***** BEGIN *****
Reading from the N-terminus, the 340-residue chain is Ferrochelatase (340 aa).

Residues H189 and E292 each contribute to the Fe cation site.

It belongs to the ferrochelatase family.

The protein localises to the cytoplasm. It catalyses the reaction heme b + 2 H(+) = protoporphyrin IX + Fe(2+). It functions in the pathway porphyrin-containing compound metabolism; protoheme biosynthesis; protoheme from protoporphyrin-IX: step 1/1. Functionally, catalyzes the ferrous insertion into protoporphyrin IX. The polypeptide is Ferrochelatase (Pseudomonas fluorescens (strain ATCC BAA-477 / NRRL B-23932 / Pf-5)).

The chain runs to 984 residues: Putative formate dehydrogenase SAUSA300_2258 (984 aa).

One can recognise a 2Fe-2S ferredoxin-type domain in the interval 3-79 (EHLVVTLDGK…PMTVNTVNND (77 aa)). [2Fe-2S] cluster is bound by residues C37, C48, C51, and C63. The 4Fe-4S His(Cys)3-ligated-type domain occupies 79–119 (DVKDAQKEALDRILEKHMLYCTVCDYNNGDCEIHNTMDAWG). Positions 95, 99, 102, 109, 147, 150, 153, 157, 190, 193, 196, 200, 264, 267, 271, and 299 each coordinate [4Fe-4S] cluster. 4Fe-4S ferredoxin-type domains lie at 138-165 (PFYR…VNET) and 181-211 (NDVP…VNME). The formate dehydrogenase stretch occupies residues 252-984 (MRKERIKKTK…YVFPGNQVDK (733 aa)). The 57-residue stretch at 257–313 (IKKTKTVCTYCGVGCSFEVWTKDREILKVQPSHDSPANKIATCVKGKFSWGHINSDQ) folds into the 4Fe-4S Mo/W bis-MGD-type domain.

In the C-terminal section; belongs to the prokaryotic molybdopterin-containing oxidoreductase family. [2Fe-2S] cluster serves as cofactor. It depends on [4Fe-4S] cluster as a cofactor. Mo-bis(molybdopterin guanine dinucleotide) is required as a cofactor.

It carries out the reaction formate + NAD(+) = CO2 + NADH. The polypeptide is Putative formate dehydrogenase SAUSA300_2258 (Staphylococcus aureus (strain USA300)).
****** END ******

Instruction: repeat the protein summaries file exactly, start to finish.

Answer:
Reading from the N-terminus, the 340-residue chain is Ferrochelatase (340 aa).

Residues H189 and E292 each contribute to the Fe cation site.

It belongs to the ferrochelatase family.

The protein localises to the cytoplasm. It catalyses the reaction heme b + 2 H(+) = protoporphyrin IX + Fe(2+). It functions in the pathway porphyrin-containing compound metabolism; protoheme biosynthesis; protoheme from protoporphyrin-IX: step 1/1. Functionally, catalyzes the ferrous insertion into protoporphyrin IX. The polypeptide is Ferrochelatase (Pseudomonas fluorescens (strain ATCC BAA-477 / NRRL B-23932 / Pf-5)).

The chain runs to 984 residues: Putative formate dehydrogenase SAUSA300_2258 (984 aa).

One can recognise a 2Fe-2S ferredoxin-type domain in the interval 3-79 (EHLVVTLDGK…PMTVNTVNND (77 aa)). [2Fe-2S] cluster is bound by residues C37, C48, C51, and C63. The 4Fe-4S His(Cys)3-ligated-type domain occupies 79–119 (DVKDAQKEALDRILEKHMLYCTVCDYNNGDCEIHNTMDAWG). Positions 95, 99, 102, 109, 147, 150, 153, 157, 190, 193, 196, 200, 264, 267, 271, and 299 each coordinate [4Fe-4S] cluster. 4Fe-4S ferredoxin-type domains lie at 138-165 (PFYR…VNET) and 181-211 (NDVP…VNME). The formate dehydrogenase stretch occupies residues 252-984 (MRKERIKKTK…YVFPGNQVDK (733 aa)). The 57-residue stretch at 257–313 (IKKTKTVCTYCGVGCSFEVWTKDREILKVQPSHDSPANKIATCVKGKFSWGHINSDQ) folds into the 4Fe-4S Mo/W bis-MGD-type domain.

In the C-terminal section; belongs to the prokaryotic molybdopterin-containing oxidoreductase family. [2Fe-2S] cluster serves as cofactor. It depends on [4Fe-4S] cluster as a cofactor. Mo-bis(molybdopterin guanine dinucleotide) is required as a cofactor.

It carries out the reaction formate + NAD(+) = CO2 + NADH. The polypeptide is Putative formate dehydrogenase SAUSA300_2258 (Staphylococcus aureus (strain USA300)).